I love that I can watch whatever I want on TV without thinking about what anyone else may or may not like. I hate that the TV is my only friend. It's lonely. Even if I talk to five people on MSN while the TV is running so there are voices in my room; even if I think about the fact that almost 100 people also live in 2m x 2m rooms on my floor... I'm so lonely living alone. I'll gladly give up my freedom of TV programming in order to have a warm body on the couch next to me. Especially if that person I'm sharing the couch with is cuddly and lovable.

Anyway, about seeing my dad... it's strange. Now my two worlds are colliding. My Korean friends whom I happened to become friends with in America and also met in Korea don't constitute a collision of worlds in my head because they've always been associated with Korea. My father is rooted and anchored in America. The only time I've seen him in another country, although he goes on many international business trips, was when we went on a family trip to Germany and England about 15 years ago. Being in Korea, I've left America in a corner and concentrated on my life here, my new start. But I only have two and a half months left before returning to America for six months. It's really helping to pound that reality back into my head. I'm on cloud nine, but I have to find a balance between that and the real world. And, I have less than a year to choose a country, a career, allegiances, direction, etc.. I'm pretty sure I want to stay in Korea, but for how long? What comes next? I could imagine myself living in either Korea or America, but having them collide makes it more clear that they are separate by nature and that I can only have one at a time.

Thinking way far ahead, I would prefer that my children grow up in American schools, because the Korean educational system has issues I've already discussed in terms of the extracurricular network of academies Korean children are expected to spend all of their spare time in. Also, attending English-speaking schools will increase their chances in global job markets, because Korean is not a global language. But, at the same time, I want my children to have Korean culture and to love Korea. This is, of course, assuming I marry a Korean man, perhaps even my current boyfriend. Another important factor concerning my future children is that I obviously have wanderlust, which is either genetic or a result of moving so many times during my childhood. I think it is both a gift and a curse. I want my children to have a concrete idea of a place they can call home, but at the same time I don't want them to be so anchored to home that they can't break free and find their own paths. At what point to I ignore my wanderlust so that I don't damage my children's lives? To what extent to I follow it so that I instill cultural acceptance, social skills, and independence in them? Being forced to start over in a new school is a painful but rewarding process. How do I know how much is too much? Why am I worrying about children when I don't even know where I'll live and what I'll be doing next year? Am I growing up? Haha.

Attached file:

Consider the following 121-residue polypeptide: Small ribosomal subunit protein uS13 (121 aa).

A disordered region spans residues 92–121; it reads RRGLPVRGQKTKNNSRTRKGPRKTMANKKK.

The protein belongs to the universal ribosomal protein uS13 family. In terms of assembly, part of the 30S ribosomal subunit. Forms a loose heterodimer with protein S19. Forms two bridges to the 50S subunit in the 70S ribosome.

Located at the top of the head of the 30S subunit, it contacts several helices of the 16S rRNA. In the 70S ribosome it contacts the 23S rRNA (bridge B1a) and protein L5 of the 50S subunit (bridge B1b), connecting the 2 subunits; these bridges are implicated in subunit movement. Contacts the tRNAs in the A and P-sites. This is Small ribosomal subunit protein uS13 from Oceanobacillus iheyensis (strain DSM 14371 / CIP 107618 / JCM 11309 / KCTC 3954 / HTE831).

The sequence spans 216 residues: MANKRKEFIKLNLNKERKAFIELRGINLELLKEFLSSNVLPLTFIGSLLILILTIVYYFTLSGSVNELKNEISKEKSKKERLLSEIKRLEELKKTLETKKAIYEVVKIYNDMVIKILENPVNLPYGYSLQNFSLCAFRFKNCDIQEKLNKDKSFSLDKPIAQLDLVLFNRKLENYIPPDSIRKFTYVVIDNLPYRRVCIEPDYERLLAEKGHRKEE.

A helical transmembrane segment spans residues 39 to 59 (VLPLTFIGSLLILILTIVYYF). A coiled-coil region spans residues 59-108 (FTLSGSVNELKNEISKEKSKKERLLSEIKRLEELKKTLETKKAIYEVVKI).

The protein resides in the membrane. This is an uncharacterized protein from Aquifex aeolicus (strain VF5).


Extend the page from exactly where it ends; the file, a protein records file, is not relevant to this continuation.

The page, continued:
1 comment:

  1. I'm sure you've thought of this - but take your secret, passionate business idea and flourish it. Then you'll have the resources to wanderlust AND still provide well for your kids. Many families travel with a hoard of professional nannies, tutors, cooks, bodyguards, etc etc